Atari has made a name for itself based on a number of high profile, iconic video game properties. Those properties have become beacons of history, etched in the annals of video game iconography. However, according to court documents, Target seems to be encroaching on Atari's iconic space with its own game called Foot Pong.
According to The Blast, the outlet managed to get its hands on legal documents indicating that Atari is suing Target for copyright infringement, counterfeiting, and trademark infringement -- with $150,000 per registered copyright violation, and $2 million per registered trademark violation. Those are some hefty numbers, no doubt, especially when taking into consideration that those figures would apply to every instance where Target has Foot Pong installed.
But what is Foot Pong and why exactly is Atari aggressively suing over this game? Well, it turns out that Foot Pong is actually exactly what it sounds like. It's the classic Atari game of Pong, only you play it with your feet via a motion-based video pad on the ground. You control one side of the paddle with your foot in a low frame-rate game of Pong. Think of it like a Wii game controlled by the Wii-Mote or a Switch game controlled by the Joy-Cons, only instead of using your hands you use your feet.
Target had the Foot Pong games installed through its stores, and will continue to do so up through March 2019. Originally, Atari sent a cease and desist letter to Target to get the retail chain to remove the gaming device from the store floors, because it claimed that it was "identical in overall look and feel to the original Pong." The observation isn't wrong. It literally is classic Pong simply play on the floor... with your feet.
The cease and desist letter didn't quite fall on deaf ears. But it was futile, given Target's insistence in moving forward with the floor-based version of Pong up until the end of the first quarter of 2019.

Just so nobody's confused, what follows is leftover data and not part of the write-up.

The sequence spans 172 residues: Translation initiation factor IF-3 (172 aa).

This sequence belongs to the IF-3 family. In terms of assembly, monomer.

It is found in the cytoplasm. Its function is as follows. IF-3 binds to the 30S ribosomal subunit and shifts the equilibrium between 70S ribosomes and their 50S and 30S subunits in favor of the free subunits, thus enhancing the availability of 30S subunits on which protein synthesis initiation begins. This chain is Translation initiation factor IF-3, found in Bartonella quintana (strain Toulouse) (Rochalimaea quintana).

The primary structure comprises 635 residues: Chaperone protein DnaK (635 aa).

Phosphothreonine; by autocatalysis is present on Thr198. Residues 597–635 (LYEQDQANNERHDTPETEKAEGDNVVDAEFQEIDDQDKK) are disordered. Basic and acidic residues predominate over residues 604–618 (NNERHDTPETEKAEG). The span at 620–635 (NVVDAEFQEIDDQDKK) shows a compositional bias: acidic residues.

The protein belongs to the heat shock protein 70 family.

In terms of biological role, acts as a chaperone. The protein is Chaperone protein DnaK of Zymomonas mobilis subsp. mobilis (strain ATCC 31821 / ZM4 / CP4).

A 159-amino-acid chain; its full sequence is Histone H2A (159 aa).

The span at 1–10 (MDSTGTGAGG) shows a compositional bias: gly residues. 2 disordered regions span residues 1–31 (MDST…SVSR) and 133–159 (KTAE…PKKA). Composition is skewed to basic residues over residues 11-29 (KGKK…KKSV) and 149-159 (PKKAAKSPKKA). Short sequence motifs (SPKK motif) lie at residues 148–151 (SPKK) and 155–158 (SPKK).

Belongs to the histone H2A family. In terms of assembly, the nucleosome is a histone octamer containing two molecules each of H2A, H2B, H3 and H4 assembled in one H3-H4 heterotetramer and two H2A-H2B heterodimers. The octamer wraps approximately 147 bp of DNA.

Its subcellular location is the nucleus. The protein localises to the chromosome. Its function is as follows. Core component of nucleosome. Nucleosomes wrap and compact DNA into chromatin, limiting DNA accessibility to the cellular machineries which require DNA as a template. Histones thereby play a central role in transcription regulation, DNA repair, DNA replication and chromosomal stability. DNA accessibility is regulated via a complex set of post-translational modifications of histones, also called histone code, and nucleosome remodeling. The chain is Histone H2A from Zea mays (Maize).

The thing is, will it be worth it?
In some ways, you also have to question if Atari has a point with this lawsuit. If the Foot Pong game is completely innocuous and not generating profit or mind share for Target, then the company could easily get rid of the floor-based game and call it a day. But if the endeavor is generating mind share for Target and increasing visibility of the company's brand in a marketable way, then it could potentially justify Atari's claim that Target is infringing on Atari's property for the sake of increasing the worth of its own brand.
But on the subject matter of worth... Atari has had a rough go of it over the years, so much so that in order to get the Atari VCS console made, the company had to crowdfund it. There was also an issue with the royalties allegedly not being paid to developer Frontier Developments, the makers of Roller Coaster Tycoon and Elite Dangerous, which resulted in Frontier suing for $2.2 million in owed royalties.
So now the big question is: Will Target fold or will the company hold up until March 2019? And given Atari's financial woes, will the company be able to mount a proper offense to get Target to pay up before the company retires Foot Pong?
Staff Writer at CinemaBlend.
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